MAJOR CHEMICAL EMERGENCIES
A major chemical emergency is an accident, which releases a hazardous amount of a chemical
into the environment. Accidents can happen underground, on railroad tracks or highways and at
manufacturing plants. These accidents sometimes result in a fire or explosion, but many times
you cannot see or smell anything unusual.
In the event of a major chemical emergency, authorities will notify you. To get your attention, a
siren could sound, you may be called by telephone, or emergency personnel may drive by and
give instructions over a loudspeaker. Officials may come to your door. Listen carefully to radio
or television and strictly follow instructions. You will be told the type of health hazard, the area
affected, how to protect yourself, evacuation routes (if necessary), shelter locations, type and
location of medical facilities, and the phone numbers to call if you need extra help. Do not call
the telephone company, and do not call 911, or the operator for information. Dial these
numbers only for a possible life-threatening emergency.
One of the basic instructions you may be given in a chemical emergency is to shelter-in-place.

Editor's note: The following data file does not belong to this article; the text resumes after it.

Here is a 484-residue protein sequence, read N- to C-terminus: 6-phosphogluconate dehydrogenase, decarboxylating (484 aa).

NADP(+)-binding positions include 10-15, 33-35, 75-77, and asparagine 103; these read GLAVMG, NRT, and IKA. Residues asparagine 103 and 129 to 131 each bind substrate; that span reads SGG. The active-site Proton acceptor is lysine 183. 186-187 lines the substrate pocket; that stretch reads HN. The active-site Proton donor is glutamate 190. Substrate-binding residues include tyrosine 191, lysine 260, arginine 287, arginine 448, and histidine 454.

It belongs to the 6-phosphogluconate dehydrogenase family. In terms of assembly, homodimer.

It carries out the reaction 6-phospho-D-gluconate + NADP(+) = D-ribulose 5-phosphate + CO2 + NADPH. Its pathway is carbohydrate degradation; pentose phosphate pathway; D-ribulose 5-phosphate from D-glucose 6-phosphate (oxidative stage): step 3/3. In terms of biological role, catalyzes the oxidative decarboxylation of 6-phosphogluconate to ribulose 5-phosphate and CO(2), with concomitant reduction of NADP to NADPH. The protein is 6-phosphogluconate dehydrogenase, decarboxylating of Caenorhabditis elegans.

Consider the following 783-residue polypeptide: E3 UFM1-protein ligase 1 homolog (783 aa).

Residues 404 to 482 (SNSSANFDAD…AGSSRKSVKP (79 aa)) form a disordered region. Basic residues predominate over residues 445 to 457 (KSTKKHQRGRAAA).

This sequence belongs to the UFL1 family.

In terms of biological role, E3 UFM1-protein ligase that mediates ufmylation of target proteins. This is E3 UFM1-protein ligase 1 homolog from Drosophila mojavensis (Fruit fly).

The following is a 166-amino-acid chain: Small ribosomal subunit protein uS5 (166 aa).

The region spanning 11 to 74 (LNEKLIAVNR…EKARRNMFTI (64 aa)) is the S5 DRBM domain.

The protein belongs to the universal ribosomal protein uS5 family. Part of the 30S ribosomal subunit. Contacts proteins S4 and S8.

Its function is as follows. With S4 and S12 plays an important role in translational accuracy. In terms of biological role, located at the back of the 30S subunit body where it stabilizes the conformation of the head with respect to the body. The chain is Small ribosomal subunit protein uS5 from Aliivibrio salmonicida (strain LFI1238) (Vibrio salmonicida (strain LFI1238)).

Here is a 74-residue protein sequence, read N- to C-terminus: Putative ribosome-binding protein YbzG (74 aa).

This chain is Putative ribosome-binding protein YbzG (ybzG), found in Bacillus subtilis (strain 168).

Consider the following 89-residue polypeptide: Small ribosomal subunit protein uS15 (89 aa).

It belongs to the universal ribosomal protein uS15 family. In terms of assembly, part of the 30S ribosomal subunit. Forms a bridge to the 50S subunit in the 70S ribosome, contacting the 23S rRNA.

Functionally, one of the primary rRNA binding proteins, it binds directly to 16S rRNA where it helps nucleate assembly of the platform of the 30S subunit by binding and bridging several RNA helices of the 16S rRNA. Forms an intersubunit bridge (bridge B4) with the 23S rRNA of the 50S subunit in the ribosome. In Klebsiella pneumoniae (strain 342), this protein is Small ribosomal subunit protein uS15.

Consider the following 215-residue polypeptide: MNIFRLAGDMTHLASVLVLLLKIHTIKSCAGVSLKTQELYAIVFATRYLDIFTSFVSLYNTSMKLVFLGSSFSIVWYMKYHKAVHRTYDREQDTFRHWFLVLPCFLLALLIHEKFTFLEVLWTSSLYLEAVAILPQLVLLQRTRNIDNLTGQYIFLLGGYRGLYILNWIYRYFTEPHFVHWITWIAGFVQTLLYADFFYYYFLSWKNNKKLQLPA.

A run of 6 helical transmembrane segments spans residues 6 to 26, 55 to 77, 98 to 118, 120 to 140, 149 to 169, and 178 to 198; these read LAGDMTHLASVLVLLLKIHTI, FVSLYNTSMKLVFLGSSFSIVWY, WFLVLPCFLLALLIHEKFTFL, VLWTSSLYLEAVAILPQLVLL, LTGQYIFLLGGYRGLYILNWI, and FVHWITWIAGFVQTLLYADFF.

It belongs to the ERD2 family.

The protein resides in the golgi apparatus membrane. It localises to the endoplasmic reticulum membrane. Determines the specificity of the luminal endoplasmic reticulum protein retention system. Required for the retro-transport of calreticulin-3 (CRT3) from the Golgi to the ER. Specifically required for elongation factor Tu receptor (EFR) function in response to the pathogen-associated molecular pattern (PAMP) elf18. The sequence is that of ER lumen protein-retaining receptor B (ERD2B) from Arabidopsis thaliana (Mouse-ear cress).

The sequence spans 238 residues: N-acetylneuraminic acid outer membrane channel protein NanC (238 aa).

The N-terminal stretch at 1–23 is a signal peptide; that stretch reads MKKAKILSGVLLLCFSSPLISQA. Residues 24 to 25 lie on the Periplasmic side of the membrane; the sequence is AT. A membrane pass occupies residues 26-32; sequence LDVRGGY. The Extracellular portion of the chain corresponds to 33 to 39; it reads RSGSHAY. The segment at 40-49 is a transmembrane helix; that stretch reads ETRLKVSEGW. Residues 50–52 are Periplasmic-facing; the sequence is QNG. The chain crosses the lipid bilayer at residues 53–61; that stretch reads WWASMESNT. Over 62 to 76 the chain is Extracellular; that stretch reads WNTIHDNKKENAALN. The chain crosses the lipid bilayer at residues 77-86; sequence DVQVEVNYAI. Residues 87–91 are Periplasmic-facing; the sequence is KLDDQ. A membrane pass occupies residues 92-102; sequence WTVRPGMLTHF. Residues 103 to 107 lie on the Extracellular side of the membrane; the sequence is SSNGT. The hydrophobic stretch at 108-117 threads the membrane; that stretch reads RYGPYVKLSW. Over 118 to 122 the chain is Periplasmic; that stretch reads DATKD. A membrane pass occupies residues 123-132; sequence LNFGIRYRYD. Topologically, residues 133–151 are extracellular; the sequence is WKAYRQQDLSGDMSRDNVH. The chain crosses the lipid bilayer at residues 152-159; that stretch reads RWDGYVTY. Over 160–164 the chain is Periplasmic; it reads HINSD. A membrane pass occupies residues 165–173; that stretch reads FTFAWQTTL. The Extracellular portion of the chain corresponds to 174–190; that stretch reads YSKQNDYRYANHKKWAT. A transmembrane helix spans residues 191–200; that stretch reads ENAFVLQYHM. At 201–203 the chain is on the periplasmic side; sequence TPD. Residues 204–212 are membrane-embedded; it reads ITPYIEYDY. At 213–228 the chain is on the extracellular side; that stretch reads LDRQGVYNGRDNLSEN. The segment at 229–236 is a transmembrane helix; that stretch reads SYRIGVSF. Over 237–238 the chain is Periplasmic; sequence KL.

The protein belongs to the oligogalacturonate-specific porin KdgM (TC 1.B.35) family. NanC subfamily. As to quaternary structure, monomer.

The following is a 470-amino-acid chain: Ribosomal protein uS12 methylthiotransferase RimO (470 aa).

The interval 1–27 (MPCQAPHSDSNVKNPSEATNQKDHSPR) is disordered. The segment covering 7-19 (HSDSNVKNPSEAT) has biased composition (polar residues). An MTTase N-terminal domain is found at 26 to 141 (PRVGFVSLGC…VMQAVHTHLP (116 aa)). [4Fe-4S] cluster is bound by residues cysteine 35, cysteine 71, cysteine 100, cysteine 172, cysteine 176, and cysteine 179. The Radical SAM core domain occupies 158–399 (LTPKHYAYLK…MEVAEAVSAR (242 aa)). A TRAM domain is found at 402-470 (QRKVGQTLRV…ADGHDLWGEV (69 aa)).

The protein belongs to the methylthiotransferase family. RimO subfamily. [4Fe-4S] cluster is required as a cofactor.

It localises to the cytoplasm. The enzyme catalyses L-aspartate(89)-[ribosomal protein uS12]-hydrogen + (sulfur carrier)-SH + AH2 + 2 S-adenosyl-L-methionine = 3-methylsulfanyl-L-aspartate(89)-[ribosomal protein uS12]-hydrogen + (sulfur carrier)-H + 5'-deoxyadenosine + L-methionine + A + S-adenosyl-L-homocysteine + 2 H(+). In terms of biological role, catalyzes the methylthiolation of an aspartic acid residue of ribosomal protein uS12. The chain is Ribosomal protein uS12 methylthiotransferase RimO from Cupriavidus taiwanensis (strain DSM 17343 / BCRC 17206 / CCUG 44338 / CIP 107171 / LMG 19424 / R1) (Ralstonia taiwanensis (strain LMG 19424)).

This is a precaution aimed to keep you and your family safe while remaining in your home. If
you are told to shelter-in-place, take your children and pets indoors immediately. While
gathering your family, you can provide a minimal amount of protection to your breathing by
covering your mouth and nose with a damp cloth. Then take the following precautions...
• Close all windows in your home.
• Turn off all fans, heating and air conditioning systems.
• Closet the fireplace damper.
• Go to an above ground room (not the basement) with the fewest windows and doors.
• Take your Family Disaster Supplies Kit with you
• Wet some towels and jam them in the crack under the doors. Tape around doors,
windows, exhausts fans or vents. Use the plastic garbage bags to cover windows,
outlets and heat registers.
• If you are told there is danger o